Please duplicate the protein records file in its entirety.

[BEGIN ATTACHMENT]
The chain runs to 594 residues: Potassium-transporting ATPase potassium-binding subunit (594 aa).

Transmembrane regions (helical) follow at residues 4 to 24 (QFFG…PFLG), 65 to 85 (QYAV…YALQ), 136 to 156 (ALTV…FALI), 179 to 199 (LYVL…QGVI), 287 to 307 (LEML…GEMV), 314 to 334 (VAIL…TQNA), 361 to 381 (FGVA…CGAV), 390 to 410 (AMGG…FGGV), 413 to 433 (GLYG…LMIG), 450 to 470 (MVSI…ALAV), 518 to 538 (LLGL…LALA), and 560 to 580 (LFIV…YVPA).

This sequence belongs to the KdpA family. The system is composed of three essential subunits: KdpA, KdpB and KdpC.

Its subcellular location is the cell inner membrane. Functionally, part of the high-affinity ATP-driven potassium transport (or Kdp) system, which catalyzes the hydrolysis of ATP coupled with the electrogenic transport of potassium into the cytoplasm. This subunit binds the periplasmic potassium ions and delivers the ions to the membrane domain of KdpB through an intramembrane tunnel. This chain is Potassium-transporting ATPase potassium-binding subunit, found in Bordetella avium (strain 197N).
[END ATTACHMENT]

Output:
The chain runs to 594 residues: Potassium-transporting ATPase potassium-binding subunit (594 aa).

Transmembrane regions (helical) follow at residues 4 to 24 (QFFG…PFLG), 65 to 85 (QYAV…YALQ), 136 to 156 (ALTV…FALI), 179 to 199 (LYVL…QGVI), 287 to 307 (LEML…GEMV), 314 to 334 (VAIL…TQNA), 361 to 381 (FGVA…CGAV), 390 to 410 (AMGG…FGGV), 413 to 433 (GLYG…LMIG), 450 to 470 (MVSI…ALAV), 518 to 538 (LLGL…LALA), and 560 to 580 (LFIV…YVPA).

This sequence belongs to the KdpA family. The system is composed of three essential subunits: KdpA, KdpB and KdpC.

Its subcellular location is the cell inner membrane. Functionally, part of the high-affinity ATP-driven potassium transport (or Kdp) system, which catalyzes the hydrolysis of ATP coupled with the electrogenic transport of potassium into the cytoplasm. This subunit binds the periplasmic potassium ions and delivers the ions to the membrane domain of KdpB through an intramembrane tunnel. This chain is Potassium-transporting ATPase potassium-binding subunit, found in Bordetella avium (strain 197N).